A variant-fuelled fourth wave of the pandemic is pushing COVID-19 case counts to their highest levels in months.
Extreme heat and wildfires are threatening the lives and homes of people in British Columbia.
All of which has Canadians wondering — why exactly are we having an election right now?
“I am surprised to hear that it’s happening so early,” said Emma Boyce, who was out with a friend in Ottawa when she heard the news on Thursday.
“It’s not a good time … it’s COVID,” said Ankur Virani, also in Ottawa. “Not right now.”
So, why now?
Government sources have told CBC News that Prime Minister Justin Trudeau will visit the Governor General tomorrow to ask for a snap election that will see Canadians casting their votes on Sept. 20.
The decision means the minority Liberal government will have spent less than two years in power before asking voters for another chance at the majority government Trudeau’s Liberals enjoyed during their first four years in office.
Elections in Canada are supposed to be held on fixed dates every four years, but that legislation doesn’t prevent a prime minister from asking for an earlier vote.
“Clearly, this is an election of opportunity because the government wants to get a clear majority,” said Fareed Khan, founder of the anti-racism advocacy group Canadians United Against Hate.
“Was there any compelling reason that an election was called?” he added. “I don’t think so.”
Since the election has not yet been announced officially by the government, we’ll have to wait until Sunday to hear exactly why Trudeau thinks sending Canadians to the polls now is the best move for the country.
Earlier this year, Trudeau repeatedly pointed to what he described as a lack of cooperation and “obstructionism” from opposition parties, which hold considerable power in a minority Parliament.
Will it be safe?
Despite Canada’s standing as one of the world leaders in vaccination, some experts warn that an election during a global pandemic is something to be avoided.
Those concerns have been amplified by the emergence of the delta variant — more virulent and more transmissible than previous versions — which now makes up the bulk of COVID-19 cases in Canada.
Prime Minister Justin Trudeau is expected to ask Gov. Gen. Mary Simon to dissolve Parliament on Sunday, marking the start of a 36-day election campaign. (Graham Hughes/The Canadian Press)
“I don’t think having an election right now is a good idea,” said Dr. Jeff Kwong, an epidemiologist and professor at the University of Toronto, in an email. He said Canada appears to be on the cusp of a “brutal” wave driven by the delta variant.
“The campaign and election will likely amplify this wave and voter turnout will probably be dampened due to fear of infection,” Kwong added.
Canada’s Chief Public Health Officer Dr. Theresa Tam said earlier this month that voting in a pandemic climate can be done safely, although she didn’t comment on the risks involved in parties conducting cross-country campaigns (which presumably will forego much of the glad-handing and baby-kissing of non-pandemic campaigns).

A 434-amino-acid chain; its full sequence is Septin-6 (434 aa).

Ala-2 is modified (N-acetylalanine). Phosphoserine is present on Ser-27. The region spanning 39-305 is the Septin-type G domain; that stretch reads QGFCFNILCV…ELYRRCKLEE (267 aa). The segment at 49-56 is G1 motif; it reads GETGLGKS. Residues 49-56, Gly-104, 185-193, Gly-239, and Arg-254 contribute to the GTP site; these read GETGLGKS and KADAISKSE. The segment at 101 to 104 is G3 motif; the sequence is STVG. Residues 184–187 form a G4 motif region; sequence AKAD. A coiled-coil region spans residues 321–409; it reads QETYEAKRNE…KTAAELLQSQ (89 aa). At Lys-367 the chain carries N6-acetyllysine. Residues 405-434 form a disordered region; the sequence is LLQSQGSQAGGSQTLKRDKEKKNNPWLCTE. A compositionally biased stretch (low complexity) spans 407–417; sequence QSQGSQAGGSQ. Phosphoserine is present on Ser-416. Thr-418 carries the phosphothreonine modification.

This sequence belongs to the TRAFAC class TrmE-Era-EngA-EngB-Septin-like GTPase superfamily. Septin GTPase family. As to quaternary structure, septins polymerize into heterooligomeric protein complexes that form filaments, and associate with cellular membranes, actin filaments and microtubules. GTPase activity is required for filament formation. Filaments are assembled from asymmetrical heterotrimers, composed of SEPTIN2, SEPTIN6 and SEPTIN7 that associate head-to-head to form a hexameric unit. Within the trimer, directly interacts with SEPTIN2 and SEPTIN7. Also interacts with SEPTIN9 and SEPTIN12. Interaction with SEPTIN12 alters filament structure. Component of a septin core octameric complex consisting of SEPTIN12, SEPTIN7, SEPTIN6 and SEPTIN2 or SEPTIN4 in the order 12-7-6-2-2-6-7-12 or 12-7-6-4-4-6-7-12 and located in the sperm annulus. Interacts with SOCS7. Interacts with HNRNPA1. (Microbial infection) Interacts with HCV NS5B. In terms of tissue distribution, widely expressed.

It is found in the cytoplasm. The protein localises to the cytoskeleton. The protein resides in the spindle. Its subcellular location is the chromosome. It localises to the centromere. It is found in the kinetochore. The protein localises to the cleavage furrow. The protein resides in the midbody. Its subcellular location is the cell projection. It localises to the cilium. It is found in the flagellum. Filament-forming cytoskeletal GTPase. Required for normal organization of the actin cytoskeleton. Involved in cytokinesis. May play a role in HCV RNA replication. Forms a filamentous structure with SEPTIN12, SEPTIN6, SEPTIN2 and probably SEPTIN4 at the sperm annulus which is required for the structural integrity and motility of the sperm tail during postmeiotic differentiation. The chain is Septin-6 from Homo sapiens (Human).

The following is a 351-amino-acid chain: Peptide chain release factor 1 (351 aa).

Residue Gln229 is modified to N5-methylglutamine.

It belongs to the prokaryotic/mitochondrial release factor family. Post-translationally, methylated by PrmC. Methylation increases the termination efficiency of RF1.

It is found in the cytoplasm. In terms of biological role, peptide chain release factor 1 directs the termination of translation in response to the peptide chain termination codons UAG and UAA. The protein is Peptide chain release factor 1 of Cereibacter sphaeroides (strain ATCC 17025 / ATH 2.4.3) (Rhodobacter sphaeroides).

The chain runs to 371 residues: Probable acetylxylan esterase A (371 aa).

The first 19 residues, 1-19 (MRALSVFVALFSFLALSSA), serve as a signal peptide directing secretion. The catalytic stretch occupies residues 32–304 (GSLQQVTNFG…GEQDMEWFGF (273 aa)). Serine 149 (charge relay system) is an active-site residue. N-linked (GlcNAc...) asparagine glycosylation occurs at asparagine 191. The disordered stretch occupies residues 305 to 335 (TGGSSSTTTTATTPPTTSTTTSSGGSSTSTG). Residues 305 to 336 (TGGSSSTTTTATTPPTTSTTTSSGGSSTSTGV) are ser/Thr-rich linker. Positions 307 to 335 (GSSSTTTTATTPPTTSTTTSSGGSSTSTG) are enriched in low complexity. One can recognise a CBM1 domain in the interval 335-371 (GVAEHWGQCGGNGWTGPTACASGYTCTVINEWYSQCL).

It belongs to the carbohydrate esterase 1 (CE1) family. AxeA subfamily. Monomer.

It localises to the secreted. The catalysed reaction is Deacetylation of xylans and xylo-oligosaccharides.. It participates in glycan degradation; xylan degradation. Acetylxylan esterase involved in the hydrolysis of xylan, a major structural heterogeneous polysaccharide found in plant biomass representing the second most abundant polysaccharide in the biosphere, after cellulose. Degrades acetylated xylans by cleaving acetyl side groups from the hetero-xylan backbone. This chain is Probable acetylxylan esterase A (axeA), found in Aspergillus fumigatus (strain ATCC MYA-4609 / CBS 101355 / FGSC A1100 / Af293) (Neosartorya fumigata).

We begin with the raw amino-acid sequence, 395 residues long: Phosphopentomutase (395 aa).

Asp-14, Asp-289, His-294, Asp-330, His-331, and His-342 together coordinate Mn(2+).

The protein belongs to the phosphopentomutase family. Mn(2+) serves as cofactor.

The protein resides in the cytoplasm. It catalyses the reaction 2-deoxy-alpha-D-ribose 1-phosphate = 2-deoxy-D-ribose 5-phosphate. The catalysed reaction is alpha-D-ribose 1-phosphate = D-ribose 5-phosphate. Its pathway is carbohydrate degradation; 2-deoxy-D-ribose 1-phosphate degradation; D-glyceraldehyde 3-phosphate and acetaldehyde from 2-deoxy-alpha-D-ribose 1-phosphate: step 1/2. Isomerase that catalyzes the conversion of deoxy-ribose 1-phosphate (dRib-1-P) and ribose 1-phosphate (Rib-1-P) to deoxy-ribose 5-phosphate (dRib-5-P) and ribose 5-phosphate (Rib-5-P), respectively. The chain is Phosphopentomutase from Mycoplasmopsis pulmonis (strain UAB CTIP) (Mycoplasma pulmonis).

What will voting look like?
According to Elections Canada, as many as five million Canadians are expected to vote by mail in the election, compared to fewer than 50,000 in the 2019 vote.
Dr. Fahad Razak, a member of Ontario’s COVID-19 Science Advisory Table, said precautionary measures like mail-in voting and a more spread-out voting period could keep the election safe.
He also pointed to recent provincial and territorial elections, which took place without any firm evidence that they were driving transmission rates.
Six provinces and territories will have conducted general elections by the time Canadians vote on Sept. 20.
“They did manage and I think we can learn from their example,” Razak said.
Some polling stations used in previous elections may no longer be appropriate if they’re too small to allow for adequate physical distancing, he added.
“Obviously, the pandemic has changed the calculation around what kind of space can be used,” Razak said.
Is this a good use of time and resources?
To some, the answer to that question is an emphatic no.
Legislation that was working its way through Parliament and the Senate this year — including proposals to regulate online hate speech and ban the practice of conversion therapy — will all die when the next government is formed, even if the Liberals retain power.
That means their eventual implementation could be delayed by years, depending on how quickly the next government moves.
Khan said those are unnecessary setbacks.
“This Parliament has managed to get work done in a minority situation,” he said.
But non-parliamentary work, such as efforts to fight the wildfires in B.C., likely would not be affected by an election.
Fire crews tackle the Nk’Mip Creek fire near Osoyoos, B.C. on Wednesday, July 21, 2021. (Maggie MacPherson/CBC)
“I don’t expect the election itself would take resources away from fighting wildfires,” said Cam Fenton of the environmental advocacy group 350.org from his office in Squamish, B.C.
He said the fires in his province are likely to still be burning come election day, which he hopes will inspire voters to push for stronger plans to tackle climate change.
“If you’re going to call an election in the midst of a wildfire and heat-driven climate emergency, you better show up with a plan that meets the scale of that crisis,” he said.